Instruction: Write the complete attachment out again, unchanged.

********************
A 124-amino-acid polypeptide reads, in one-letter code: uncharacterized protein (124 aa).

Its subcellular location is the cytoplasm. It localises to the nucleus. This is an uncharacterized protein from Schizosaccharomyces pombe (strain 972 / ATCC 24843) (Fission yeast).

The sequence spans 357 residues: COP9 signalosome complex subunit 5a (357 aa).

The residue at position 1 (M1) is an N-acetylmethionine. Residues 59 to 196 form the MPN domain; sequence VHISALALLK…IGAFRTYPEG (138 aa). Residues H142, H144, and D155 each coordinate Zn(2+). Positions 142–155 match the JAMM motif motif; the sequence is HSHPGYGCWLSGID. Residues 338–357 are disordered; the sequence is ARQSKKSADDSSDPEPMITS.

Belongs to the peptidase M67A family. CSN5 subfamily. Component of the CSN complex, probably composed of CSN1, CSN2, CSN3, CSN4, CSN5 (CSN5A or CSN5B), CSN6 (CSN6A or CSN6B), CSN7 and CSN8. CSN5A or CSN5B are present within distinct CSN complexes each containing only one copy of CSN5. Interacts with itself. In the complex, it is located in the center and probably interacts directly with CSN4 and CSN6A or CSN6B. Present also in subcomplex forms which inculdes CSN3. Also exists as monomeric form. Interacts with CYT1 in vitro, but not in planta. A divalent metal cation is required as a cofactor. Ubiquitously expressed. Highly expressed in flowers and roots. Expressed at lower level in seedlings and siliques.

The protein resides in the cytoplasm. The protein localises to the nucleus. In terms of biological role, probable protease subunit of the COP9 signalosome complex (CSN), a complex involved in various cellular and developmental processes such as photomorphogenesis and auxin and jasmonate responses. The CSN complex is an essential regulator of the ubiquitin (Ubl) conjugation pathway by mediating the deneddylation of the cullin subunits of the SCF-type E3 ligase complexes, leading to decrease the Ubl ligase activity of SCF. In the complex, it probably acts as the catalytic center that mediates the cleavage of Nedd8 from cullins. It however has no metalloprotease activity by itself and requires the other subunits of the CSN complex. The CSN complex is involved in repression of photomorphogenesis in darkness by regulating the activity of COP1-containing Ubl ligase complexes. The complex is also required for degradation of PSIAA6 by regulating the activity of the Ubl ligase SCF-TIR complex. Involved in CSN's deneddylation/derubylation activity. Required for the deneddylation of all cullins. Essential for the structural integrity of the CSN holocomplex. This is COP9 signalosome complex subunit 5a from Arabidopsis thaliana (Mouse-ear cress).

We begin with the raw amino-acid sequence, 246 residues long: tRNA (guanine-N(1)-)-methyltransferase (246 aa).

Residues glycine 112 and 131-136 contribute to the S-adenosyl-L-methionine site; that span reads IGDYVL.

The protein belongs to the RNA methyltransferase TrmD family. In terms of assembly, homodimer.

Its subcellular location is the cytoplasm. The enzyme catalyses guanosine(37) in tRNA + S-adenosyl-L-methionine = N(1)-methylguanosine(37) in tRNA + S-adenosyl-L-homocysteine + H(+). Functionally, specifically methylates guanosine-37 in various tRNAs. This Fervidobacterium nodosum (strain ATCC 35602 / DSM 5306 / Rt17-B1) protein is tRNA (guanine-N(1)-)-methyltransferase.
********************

A 124-amino-acid polypeptide reads, in one-letter code: uncharacterized protein (124 aa).

Its subcellular location is the cytoplasm. It localises to the nucleus. This is an uncharacterized protein from Schizosaccharomyces pombe (strain 972 / ATCC 24843) (Fission yeast).

The sequence spans 357 residues: COP9 signalosome complex subunit 5a (357 aa).

The residue at position 1 (M1) is an N-acetylmethionine. Residues 59 to 196 form the MPN domain; sequence VHISALALLK…IGAFRTYPEG (138 aa). Residues H142, H144, and D155 each coordinate Zn(2+). Positions 142–155 match the JAMM motif motif; the sequence is HSHPGYGCWLSGID. Residues 338–357 are disordered; the sequence is ARQSKKSADDSSDPEPMITS.

Belongs to the peptidase M67A family. CSN5 subfamily. Component of the CSN complex, probably composed of CSN1, CSN2, CSN3, CSN4, CSN5 (CSN5A or CSN5B), CSN6 (CSN6A or CSN6B), CSN7 and CSN8. CSN5A or CSN5B are present within distinct CSN complexes each containing only one copy of CSN5. Interacts with itself. In the complex, it is located in the center and probably interacts directly with CSN4 and CSN6A or CSN6B. Present also in subcomplex forms which inculdes CSN3. Also exists as monomeric form. Interacts with CYT1 in vitro, but not in planta. A divalent metal cation is required as a cofactor. Ubiquitously expressed. Highly expressed in flowers and roots. Expressed at lower level in seedlings and siliques.

The protein resides in the cytoplasm. The protein localises to the nucleus. In terms of biological role, probable protease subunit of the COP9 signalosome complex (CSN), a complex involved in various cellular and developmental processes such as photomorphogenesis and auxin and jasmonate responses. The CSN complex is an essential regulator of the ubiquitin (Ubl) conjugation pathway by mediating the deneddylation of the cullin subunits of the SCF-type E3 ligase complexes, leading to decrease the Ubl ligase activity of SCF. In the complex, it probably acts as the catalytic center that mediates the cleavage of Nedd8 from cullins. It however has no metalloprotease activity by itself and requires the other subunits of the CSN complex. The CSN complex is involved in repression of photomorphogenesis in darkness by regulating the activity of COP1-containing Ubl ligase complexes. The complex is also required for degradation of PSIAA6 by regulating the activity of the Ubl ligase SCF-TIR complex. Involved in CSN's deneddylation/derubylation activity. Required for the deneddylation of all cullins. Essential for the structural integrity of the CSN holocomplex. This is COP9 signalosome complex subunit 5a from Arabidopsis thaliana (Mouse-ear cress).

We begin with the raw amino-acid sequence, 246 residues long: tRNA (guanine-N(1)-)-methyltransferase (246 aa).

Residues glycine 112 and 131-136 contribute to the S-adenosyl-L-methionine site; that span reads IGDYVL.

The protein belongs to the RNA methyltransferase TrmD family. In terms of assembly, homodimer.

Its subcellular location is the cytoplasm. The enzyme catalyses guanosine(37) in tRNA + S-adenosyl-L-methionine = N(1)-methylguanosine(37) in tRNA + S-adenosyl-L-homocysteine + H(+). Functionally, specifically methylates guanosine-37 in various tRNAs. This Fervidobacterium nodosum (strain ATCC 35602 / DSM 5306 / Rt17-B1) protein is tRNA (guanine-N(1)-)-methyltransferase.